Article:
Developing vibrant retail in Chicago's Bronzeville neighborhood - Metropolitan Planning Council

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Developing vibrant retail in Chicago's Bronzeville neighborhood

Emily Cikanek

When the Bronzeville Alliance, a coalition of local community organizations, invited the Metropolitan Planning Council (MPC) to help staff and provide recommendations to its Bronzeville Retail Initiative in 2010, MPC jumped at the opportunity to support coordinated retail planning, retention, and recruitment in this revitalizing South Side Chicago neighborhood. This project is a natural complement to Reconnecting Neighborhoods, a partnership since 2007 between the City of Chicago, Regional Transportation Authority, the consulting firm HNTB, and MPC’s Community Building Initiative, to advance retail, transit and pedestrian improvements in Chicago Housing Authority Plan for Transformation communities in Chicago’s Mid-South, Near West, and Near North sides.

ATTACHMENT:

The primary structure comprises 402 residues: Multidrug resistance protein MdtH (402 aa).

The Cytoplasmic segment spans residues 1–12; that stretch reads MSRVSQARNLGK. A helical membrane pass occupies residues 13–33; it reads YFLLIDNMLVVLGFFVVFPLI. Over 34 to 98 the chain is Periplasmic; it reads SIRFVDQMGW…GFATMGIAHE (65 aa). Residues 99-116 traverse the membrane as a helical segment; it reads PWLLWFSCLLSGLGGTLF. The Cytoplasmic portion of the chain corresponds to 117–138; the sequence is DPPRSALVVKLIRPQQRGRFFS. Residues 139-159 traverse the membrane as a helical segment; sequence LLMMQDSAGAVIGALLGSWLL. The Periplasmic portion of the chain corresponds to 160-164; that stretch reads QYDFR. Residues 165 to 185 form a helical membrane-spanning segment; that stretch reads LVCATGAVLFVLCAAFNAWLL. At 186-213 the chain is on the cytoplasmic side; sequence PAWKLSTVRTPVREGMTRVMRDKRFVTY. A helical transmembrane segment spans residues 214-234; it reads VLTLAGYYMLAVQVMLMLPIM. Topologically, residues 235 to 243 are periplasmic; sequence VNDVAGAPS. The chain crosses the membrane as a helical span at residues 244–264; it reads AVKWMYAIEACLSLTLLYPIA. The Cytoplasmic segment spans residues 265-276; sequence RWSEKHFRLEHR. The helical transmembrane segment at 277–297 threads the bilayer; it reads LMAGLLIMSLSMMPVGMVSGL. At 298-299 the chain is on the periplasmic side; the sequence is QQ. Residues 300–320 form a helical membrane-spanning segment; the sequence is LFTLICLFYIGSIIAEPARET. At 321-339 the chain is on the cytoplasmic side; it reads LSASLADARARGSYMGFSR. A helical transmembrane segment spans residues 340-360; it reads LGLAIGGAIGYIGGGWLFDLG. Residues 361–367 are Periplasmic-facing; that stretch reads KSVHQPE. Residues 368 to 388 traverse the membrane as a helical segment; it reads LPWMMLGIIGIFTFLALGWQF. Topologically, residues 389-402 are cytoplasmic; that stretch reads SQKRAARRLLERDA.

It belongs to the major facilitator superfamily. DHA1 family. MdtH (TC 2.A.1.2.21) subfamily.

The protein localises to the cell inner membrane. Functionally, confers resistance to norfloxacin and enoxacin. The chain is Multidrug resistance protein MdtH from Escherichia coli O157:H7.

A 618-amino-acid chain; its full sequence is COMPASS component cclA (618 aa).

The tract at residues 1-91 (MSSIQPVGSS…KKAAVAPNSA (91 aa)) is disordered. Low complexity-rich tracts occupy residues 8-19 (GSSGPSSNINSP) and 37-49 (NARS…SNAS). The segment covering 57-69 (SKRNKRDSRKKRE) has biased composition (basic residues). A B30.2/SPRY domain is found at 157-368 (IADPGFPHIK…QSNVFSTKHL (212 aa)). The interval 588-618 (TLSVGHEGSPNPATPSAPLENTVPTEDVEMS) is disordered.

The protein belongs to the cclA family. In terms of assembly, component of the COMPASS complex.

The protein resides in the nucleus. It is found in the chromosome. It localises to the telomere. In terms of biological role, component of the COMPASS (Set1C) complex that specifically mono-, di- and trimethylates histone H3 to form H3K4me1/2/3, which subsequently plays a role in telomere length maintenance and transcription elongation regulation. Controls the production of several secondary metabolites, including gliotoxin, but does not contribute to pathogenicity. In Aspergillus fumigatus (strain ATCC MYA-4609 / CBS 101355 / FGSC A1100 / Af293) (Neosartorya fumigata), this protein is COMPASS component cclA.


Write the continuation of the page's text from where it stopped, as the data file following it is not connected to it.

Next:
The Challenge
Many African-American neighborhoods in Chicago have lost significant population for a variety of reasons: industry closures, housing foreclosures, public housing transformation, and opportunities for a better quality of life elsewhere are just a few.  Concurrent with this reduction in density has been the rise of “superstores” such as Walmart and Target, which have dramatically shifted shopping patterns and reduced the role of smaller “mom and pop” stores in many neighborhoods. For all of these reasons, communities around the city are rethinking retail, including where and how they develop into promising retail corridors that can stabilize and cluster investment.